All the world knows of the ravages which the Phylloxera has made on the European grape for some years past. The depredations of this terrible pest have been in no ways exaggerated. Ingredient on ingredient, process on process, have been tried, the experimenters having little more than their labor for their pains. In view of this evident result, some, with the encouragement of some learned societies, have had the courage to propose the total abandonment of the culture of this once precious plant, because they have discovered all they desire to replace it in another vegetable. This is neither more nor less than varieties of the common Sugar Beet, which there is now no doubt for wine-making purposes, can be made to succeed to the famous heritage of the vine. The beet furnishes a first class alcohol. The red beet, strong in sugar, produces by fermentation a wine which has been found fully the equal of any produced by the grape in the meridian of the Southern Cross.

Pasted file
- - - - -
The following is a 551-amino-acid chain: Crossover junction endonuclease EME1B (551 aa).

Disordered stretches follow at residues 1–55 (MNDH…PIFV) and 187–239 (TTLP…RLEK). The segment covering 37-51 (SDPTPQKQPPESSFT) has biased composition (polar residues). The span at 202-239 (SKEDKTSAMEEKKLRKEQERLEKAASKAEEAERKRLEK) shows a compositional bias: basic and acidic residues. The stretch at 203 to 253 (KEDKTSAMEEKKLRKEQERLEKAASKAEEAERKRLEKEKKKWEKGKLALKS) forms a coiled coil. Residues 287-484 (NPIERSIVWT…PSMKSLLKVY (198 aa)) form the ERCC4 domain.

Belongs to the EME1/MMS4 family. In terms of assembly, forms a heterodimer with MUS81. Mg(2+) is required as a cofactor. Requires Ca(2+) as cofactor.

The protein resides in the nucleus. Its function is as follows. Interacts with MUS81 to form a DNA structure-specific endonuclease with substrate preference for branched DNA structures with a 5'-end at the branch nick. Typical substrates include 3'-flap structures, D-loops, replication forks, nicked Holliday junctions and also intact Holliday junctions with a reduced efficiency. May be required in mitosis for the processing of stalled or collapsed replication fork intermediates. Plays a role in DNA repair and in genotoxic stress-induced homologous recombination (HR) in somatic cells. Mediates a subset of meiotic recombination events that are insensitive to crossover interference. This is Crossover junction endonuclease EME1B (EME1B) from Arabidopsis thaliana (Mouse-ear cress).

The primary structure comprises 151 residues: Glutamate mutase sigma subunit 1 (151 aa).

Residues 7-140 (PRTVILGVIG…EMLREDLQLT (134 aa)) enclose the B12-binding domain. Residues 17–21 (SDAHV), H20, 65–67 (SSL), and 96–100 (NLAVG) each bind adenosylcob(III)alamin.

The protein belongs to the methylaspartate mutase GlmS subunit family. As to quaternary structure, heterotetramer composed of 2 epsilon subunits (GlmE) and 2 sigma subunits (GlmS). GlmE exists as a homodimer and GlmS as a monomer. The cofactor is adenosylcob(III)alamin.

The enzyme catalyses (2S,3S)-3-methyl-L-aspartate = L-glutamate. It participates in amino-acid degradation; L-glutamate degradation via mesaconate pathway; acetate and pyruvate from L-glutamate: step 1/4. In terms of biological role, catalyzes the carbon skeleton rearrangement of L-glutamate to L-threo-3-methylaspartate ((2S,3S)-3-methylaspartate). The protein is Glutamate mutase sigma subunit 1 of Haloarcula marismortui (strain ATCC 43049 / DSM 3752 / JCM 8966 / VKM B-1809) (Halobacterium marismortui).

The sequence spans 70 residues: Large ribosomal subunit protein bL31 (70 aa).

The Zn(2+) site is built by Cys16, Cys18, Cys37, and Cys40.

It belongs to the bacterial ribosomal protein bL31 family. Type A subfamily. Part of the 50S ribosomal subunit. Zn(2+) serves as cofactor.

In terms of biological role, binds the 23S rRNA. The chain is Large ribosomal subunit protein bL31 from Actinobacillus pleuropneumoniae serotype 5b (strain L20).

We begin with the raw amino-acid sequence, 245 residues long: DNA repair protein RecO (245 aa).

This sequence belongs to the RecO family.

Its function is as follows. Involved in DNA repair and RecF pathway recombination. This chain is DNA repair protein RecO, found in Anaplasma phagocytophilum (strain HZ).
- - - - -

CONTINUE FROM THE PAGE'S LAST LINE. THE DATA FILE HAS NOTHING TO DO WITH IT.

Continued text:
In all worldly troubles there is usually something occurs to give relief, and it will only be another instance of the beneficence of this law, if now, with the inevitable fate of grape culture in the old world clearly before us, the beet should arise for all the purposes of wine-making, to give relief to the distressed grape grower.